I would argue that you dont have to look too far to see new "genres" in the past few years. The survival sim genre cannot be pigeon holed within another genre (a la Battle Royale per your example) as it spans multiple gameplay types (FPS, third person, side scrolling etc). Case in point, the Forest, Don't Starve, State of Decay, the Flame and the Flood would all be in a survival genre which is relatively new over the past few years and have wildly different mechanics despite a common theme of exploration, crafting, and survival at their core.
So yes, we may not know what the next genre will be but they have arisen in the recent past and no reason to think there isn't another one coming over the horizon.
@ozymandsss But then by this logic BR is a new genre as it has been done in third person, first person, top down, included RPG elements, etc.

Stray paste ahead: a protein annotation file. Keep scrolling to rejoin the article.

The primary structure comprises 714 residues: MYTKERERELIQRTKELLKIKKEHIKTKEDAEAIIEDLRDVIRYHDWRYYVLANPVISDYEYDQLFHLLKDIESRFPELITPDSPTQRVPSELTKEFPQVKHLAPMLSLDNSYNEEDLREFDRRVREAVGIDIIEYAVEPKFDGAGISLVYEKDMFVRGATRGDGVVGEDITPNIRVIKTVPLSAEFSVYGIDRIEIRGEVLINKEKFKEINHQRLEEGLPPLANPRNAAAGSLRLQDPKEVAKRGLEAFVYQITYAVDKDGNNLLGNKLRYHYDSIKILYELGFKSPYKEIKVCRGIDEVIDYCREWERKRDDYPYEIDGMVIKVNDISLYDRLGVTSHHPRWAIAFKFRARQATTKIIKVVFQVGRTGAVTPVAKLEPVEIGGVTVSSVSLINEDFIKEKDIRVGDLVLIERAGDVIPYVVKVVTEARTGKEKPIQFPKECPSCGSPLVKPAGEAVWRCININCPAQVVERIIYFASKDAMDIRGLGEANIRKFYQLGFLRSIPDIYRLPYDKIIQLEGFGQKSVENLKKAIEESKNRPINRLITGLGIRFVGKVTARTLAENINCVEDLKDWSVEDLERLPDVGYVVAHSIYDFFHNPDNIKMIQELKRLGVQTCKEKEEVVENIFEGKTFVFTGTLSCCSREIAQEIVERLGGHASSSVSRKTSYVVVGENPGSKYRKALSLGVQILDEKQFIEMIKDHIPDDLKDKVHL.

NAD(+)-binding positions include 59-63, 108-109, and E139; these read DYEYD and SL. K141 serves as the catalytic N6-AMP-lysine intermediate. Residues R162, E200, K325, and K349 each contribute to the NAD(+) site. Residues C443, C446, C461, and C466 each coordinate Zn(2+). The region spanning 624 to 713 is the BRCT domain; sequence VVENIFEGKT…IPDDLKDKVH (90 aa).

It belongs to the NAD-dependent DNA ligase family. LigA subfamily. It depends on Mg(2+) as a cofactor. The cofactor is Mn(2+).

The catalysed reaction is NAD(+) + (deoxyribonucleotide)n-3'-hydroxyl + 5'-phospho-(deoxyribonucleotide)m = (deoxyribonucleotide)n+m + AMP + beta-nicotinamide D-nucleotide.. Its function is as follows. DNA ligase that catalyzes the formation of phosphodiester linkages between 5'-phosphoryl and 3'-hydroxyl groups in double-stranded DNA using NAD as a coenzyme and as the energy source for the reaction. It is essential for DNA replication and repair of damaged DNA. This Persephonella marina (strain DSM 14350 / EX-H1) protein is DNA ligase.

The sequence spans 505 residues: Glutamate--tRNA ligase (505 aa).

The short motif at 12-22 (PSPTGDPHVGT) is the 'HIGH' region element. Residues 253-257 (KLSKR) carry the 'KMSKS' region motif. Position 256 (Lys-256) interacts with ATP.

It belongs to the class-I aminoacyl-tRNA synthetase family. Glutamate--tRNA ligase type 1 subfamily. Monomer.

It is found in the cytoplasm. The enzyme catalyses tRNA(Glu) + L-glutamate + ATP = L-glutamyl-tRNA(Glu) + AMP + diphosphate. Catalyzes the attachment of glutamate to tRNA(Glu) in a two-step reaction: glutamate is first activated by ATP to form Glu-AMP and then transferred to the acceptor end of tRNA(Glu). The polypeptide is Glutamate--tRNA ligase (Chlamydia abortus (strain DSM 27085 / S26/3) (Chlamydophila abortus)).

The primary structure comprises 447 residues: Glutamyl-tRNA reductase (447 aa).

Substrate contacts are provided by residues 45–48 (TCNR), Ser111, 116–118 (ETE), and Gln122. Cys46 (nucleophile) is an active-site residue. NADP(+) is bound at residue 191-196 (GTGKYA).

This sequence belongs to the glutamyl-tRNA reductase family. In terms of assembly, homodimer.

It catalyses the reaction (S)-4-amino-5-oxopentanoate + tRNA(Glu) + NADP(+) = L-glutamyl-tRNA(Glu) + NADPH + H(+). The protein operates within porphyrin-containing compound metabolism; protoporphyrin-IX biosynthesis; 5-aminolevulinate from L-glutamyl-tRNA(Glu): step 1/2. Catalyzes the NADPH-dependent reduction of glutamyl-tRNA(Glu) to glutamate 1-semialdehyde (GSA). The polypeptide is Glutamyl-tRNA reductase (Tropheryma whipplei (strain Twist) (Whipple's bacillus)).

Ozymandsss last edited by
@el-shmiablo I fall on the side that would agree with that statement (that BR is arguably a new genre.)
But I also fall on the side that really doesn't care about classifying a game's into a genre other than for convenience in conversation, tbh.
Does everyone remember when Metroid Prime first came out and we were debating whether it was a FPS or a new genre called "first person adventure"? I don't think it ultimately mattered since either way, I call it a classic.
Carlos last edited by
Yes, it can. We already are on that way with these Open World games, and Battle Royale games. Eventually, we will come very close to the same vision that's behind "Ready Player One" by Steven Speilberg. (I just saw it, and am impressed with how the future looks for Open World games.)